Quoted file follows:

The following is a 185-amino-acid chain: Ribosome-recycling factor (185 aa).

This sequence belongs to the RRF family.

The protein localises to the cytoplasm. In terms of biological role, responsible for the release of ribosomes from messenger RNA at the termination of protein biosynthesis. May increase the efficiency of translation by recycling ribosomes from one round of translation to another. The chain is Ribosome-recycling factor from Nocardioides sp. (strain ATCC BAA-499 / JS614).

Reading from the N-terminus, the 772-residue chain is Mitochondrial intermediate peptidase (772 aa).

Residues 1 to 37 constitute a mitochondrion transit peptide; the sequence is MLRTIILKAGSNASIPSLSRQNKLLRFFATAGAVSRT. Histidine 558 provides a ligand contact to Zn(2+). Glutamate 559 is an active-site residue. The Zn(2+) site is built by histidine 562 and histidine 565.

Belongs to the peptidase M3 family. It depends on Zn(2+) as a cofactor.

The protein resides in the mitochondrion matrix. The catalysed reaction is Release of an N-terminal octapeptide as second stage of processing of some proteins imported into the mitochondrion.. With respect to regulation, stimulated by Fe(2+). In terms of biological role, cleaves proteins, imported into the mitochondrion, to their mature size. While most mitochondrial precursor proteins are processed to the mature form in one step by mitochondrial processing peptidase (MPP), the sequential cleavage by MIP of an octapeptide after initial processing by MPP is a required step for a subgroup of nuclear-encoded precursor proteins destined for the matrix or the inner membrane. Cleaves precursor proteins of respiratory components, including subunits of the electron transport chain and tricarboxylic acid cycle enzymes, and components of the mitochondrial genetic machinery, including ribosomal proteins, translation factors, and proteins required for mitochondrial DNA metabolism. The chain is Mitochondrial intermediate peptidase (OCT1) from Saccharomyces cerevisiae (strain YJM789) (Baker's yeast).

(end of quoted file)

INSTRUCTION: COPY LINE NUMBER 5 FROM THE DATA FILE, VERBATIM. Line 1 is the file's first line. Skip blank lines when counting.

Residues 1 to 37 constitute a mitochondrion transit peptide; the sequence is MLRTIILKAGSNASIPSLSRQNKLLRFFATAGAVSRT. Histidine 558 provides a ligand contact to Zn(2+). Glutamate 559 is an active-site residue. The Zn(2+) site is built by histidine 562 and histidine 565.